Richard Scrushy, founder and former CEO of HealthSouth Corp., Birmingham, Ala., has been indicted on 85 criminal counts in connection with an alleged $2.7 billion accounting fraud at the company, and the government seeks more than $278 million in forfeiture from his personal property. Scrushy, 51, faces a maximum prison sentence of 650 years and more than $36 million in fines, in addition to the forfeiture, if convicted on all counts. He is expected to appear in court later today. The charges include conspiracy to commit fraud; mail, wire and securities fraud; making false statements and false certifications; and money laundering. Prosecutors say Scrushy used criminally derived funds to buy several residences in Alabama; property in Florida, a yacht, diamond jewelry, luxury automobiles, and paintings by Picasso and Renoir, among others. The indictment raises the government's estimate of fraudulent accounting entries at the company to $2.7 billion between 1996 and 2003 from a previous estimate of $2.5 billion.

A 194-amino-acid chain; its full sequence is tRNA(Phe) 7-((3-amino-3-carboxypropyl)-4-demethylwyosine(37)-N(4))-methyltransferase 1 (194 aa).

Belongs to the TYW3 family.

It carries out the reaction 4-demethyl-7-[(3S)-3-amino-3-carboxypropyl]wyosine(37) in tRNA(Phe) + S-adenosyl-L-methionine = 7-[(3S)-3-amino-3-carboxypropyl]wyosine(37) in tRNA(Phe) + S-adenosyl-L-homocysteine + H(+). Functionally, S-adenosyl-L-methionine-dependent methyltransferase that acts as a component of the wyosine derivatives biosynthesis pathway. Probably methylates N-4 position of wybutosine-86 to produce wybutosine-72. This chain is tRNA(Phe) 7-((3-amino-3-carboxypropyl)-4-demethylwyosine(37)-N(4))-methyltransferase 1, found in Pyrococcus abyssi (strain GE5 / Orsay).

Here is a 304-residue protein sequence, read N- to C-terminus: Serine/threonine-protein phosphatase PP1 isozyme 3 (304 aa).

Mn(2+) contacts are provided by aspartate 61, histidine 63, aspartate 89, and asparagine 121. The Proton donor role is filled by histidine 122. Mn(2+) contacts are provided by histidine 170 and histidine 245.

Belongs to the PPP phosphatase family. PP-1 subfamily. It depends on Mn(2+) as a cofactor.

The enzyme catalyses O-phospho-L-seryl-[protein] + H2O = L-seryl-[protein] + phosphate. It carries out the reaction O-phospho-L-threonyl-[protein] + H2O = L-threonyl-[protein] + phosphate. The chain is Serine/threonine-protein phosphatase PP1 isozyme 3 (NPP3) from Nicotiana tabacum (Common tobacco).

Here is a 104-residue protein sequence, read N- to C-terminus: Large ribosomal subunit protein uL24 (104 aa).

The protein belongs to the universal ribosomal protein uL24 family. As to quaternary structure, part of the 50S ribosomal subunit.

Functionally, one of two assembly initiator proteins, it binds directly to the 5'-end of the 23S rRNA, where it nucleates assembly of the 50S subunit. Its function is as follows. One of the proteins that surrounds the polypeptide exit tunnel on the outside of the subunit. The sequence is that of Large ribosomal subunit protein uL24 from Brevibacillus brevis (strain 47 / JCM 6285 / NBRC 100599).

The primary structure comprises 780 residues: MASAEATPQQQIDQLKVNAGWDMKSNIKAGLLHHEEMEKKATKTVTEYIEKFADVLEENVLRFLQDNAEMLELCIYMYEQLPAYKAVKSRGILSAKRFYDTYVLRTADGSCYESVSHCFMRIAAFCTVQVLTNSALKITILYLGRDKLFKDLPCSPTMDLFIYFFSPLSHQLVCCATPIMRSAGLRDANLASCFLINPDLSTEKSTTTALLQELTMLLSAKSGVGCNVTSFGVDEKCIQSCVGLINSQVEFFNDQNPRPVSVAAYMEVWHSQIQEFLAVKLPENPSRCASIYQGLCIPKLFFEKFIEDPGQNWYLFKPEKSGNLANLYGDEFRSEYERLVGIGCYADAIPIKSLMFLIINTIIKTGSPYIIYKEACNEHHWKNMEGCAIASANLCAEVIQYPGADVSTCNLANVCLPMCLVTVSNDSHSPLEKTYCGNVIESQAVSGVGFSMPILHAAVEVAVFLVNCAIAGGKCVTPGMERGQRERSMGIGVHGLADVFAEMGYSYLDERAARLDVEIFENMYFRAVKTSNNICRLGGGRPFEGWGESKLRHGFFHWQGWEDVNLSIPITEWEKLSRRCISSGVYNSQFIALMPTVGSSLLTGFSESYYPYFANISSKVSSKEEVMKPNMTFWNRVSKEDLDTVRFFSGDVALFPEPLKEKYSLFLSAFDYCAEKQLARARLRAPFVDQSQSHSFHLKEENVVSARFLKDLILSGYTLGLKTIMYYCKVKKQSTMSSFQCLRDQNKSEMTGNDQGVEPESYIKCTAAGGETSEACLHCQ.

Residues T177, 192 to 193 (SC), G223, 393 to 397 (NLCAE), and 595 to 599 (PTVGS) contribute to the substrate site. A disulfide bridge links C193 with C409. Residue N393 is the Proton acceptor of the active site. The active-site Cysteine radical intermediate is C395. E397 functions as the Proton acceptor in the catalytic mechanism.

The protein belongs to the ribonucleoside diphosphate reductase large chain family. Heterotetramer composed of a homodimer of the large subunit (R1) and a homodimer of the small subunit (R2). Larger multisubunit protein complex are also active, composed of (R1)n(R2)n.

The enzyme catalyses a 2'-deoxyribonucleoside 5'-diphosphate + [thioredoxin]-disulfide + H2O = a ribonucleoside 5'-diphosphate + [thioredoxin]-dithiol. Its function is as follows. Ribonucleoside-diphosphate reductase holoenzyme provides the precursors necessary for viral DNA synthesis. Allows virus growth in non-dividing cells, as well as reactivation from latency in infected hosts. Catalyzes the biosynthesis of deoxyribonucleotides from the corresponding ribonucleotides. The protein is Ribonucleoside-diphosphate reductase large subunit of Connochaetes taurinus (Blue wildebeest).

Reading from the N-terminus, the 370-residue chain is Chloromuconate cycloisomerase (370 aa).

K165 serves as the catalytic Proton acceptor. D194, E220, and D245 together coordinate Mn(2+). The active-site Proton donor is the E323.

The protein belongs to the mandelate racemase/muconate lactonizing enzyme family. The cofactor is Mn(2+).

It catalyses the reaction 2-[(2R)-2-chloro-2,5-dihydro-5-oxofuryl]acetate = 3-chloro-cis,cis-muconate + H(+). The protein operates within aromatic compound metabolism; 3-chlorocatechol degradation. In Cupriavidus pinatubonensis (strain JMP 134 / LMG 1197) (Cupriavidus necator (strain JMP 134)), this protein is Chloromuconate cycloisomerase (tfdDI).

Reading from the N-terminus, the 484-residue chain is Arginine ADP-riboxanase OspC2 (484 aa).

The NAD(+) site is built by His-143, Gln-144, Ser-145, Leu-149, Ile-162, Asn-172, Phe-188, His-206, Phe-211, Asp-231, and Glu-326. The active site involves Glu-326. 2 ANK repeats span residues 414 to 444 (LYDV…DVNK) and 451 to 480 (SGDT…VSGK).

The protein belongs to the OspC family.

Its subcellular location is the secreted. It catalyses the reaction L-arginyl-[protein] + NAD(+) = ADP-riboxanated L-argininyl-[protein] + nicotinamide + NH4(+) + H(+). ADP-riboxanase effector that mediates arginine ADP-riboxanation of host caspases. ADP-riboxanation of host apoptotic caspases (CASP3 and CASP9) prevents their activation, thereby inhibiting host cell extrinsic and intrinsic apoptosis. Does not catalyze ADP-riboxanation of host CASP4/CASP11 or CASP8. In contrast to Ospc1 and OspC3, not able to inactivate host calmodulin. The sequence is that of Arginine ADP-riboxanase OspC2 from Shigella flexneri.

The indictment was filed Oct. 29 in U.S. District Court in Birmingham but was kept under seal until today. Fifteen current and former HealthSouth officials, including all five former CFOs, have pleaded guilty in the ongoing investigation. Scrushy had not been criminally charged until now, but he was named in a Securities and Exchange Commission civil lawsuit filed in March. In his only public interview since the SEC lawsuit, Scrushy told CBS in October that he was innocent of fraud and unknowingly signed off on financial documents that inflated company profits. In other news, HealthSouth said it received a notice of default from some creditors. In a written statement, interim Chairman Joel Gordon called the default notices "a very public tactic" by the note holders "to try to extract greater value at the expense of other stakeholders." Also, the House Energy and Commerce Committee's investigations subcommittee released a tentative witness list for its hearing tomorrow on HealthSouth's finances. Witnesses include Gordon, former Ernst & Young officials and former a UBS Warburg research analyst, among others. -- by Julie Piotrowski